Finally, for any given scope, there is a clear relationship between effort and quality. This feels correct.

Of course, to be precise we must define the terms precisely. What do we mean by effort, exactly? Is this just another name for cost?

The great thing about working with these triangles, I find, is that it brings out interesting questions such as “is cost the same as effort?”.

I don’t think that the triangle works so well if we replace cost with effort. In trying to understand what might be meant by effort, we might uncover a new triangle.

This is an ongoing area of informal research for me, but I will leave you with the most useful triangle I have found so far: RUF


This triangle tells you something about managing risk. It is clear that keeping risk low is important. Well, this triangle shows the two key forces involved with risk.

First, risk is caused by unknowns. Clearly, if you do not have any unknowns, then there is no risk. So what do you need to do to lower your risk when you have a large number of unknowns? Simple, you maintain flexibility. Try the triangle out, and see if it works for you.

Using this triangle, I have been able to explain the need to maintain flexibility in the production environment, something which I have noticed is often counter intuitive to a team (at least, to inexperienced teams). Why should you spend time building in flexibility into your project? What is a really good reason for developing a flexible software architecture for the game project you are working on?

Simply put, it all comes down to the concept that investment in a flexible production environment is the only logical course of action when you don’t know what is going to hit you next. It’s a simple concept, and feels like it is at the heart of Agile. It works, because flexibility is clearly the only way to mitigate the risks of the unknown.

I am currently trying to create a network of robust triangles, that perhaps one day could map out the whole of video game development, and be a useful tool in improving video game development practices.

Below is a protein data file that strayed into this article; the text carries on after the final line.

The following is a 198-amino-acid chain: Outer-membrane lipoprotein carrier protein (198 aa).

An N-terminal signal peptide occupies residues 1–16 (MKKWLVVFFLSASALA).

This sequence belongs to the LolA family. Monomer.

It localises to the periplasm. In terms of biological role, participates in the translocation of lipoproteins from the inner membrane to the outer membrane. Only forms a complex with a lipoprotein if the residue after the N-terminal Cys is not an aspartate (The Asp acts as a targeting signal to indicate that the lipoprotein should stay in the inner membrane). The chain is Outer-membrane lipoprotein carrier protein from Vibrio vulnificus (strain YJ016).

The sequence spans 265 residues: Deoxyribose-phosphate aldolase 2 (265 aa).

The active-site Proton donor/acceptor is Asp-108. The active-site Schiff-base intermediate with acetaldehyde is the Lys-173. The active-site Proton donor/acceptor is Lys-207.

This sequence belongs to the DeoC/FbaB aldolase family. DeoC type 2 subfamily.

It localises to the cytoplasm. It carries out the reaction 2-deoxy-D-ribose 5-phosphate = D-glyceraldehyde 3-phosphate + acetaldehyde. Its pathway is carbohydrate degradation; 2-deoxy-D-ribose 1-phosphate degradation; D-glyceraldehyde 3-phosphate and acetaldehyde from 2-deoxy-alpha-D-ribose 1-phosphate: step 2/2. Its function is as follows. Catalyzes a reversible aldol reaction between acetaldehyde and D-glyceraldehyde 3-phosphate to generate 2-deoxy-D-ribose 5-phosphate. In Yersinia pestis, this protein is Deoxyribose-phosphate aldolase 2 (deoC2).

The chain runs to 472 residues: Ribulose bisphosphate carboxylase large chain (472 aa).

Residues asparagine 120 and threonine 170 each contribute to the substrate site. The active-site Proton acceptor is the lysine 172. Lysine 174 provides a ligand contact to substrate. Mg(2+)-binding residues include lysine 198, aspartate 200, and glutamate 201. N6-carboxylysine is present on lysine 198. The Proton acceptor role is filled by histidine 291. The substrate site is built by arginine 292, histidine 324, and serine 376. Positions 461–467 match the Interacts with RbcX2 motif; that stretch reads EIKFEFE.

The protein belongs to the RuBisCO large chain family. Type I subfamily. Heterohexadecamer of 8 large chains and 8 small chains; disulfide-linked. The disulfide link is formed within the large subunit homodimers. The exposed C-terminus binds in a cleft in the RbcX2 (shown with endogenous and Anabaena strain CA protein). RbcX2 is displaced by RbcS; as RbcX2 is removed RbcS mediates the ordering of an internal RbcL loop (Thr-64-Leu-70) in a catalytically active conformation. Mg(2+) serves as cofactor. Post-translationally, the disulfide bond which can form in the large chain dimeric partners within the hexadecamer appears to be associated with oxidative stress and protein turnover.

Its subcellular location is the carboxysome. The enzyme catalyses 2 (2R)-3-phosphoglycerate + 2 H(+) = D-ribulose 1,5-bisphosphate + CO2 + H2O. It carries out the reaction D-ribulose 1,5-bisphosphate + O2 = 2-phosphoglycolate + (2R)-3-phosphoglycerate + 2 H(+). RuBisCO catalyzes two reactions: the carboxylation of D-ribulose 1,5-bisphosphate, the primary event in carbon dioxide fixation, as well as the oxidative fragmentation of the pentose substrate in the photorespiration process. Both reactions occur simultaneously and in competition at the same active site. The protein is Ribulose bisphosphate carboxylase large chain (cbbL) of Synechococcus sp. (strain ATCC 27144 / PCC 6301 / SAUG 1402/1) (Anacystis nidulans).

If you can think of any more robust triangles, please get in touch, I’d love to hear from you.

Normalized tunable sigmoid functions

April 5, 2010

Don't leave home without it

OK, so time for some technical stuff… inspired by GDC, I am going to post some articles on my ideas on game development, including some things that I teach in my classes.

Utility Theory

At the 2010 GDC AI Summit, Dave Mark spoke about Utility Theory. Hmm, I said, yep I have been doing that stuff for years, but I never knew what to call it. I realized that I have been using utility theory in some form all the way back to the earliest games I made.

Here is a wikipedia entry on Utility Theory. Good luck…

Anyway, to boil it down, it is applicable in game AI because given any situation you can provide some kind of score, and then cause behavior to change as a result of the way those scores change over time. As a crude example, let us look at weapon selection.

Each available weapon will have advantages and disadvantages… a set of attributes that makes them tactically useful in different contexts. So the question is, how do we make the AI decide which weapon to use?

The principle of utility theory is to evaluate the tactical situation and assign a utility value to each weapon. The AI then chooses the weapon with the highest utility.

For example, the utility of a rocket launcher when facing a target that is some way off is much higher than when the target is very close (too close and the weapon will inflict damage on you, severely reducing the weapon’s utility). Other factors influence the utility of that weapon. It is most effective on slow targets due to its slow rate of fire, and again more effective on large dangerous targets with plenty of armor which carry a powerful weapon.

A machine gun, on the other hand, is best suited for medium range targets which are maneuverable and perhaps less well armed.

Applying utility theory would mean calculating a score that takes into account the various factors that increase or reduce the utility of a weapon, and then choosing the weapon with the highest utility.

This can be applied to all kind of decisions, such as the utility of reloading, the utility of finding cover, the utility of retreating and so on.

In essence this is precisely the kind of stuff that is going on in probabilistic AI simulations, such as my bee hive simulation. In this, the behavior of the bees is determined by weighted probabilities, but the driving factor behind this is utility theory. The probability that a single bee begins or quits ventilation duty depends on the temperature of the hive. The higher the temperature, the more likely a bee will spontaneously start ventilation duty, and the less likely it will stop doing so.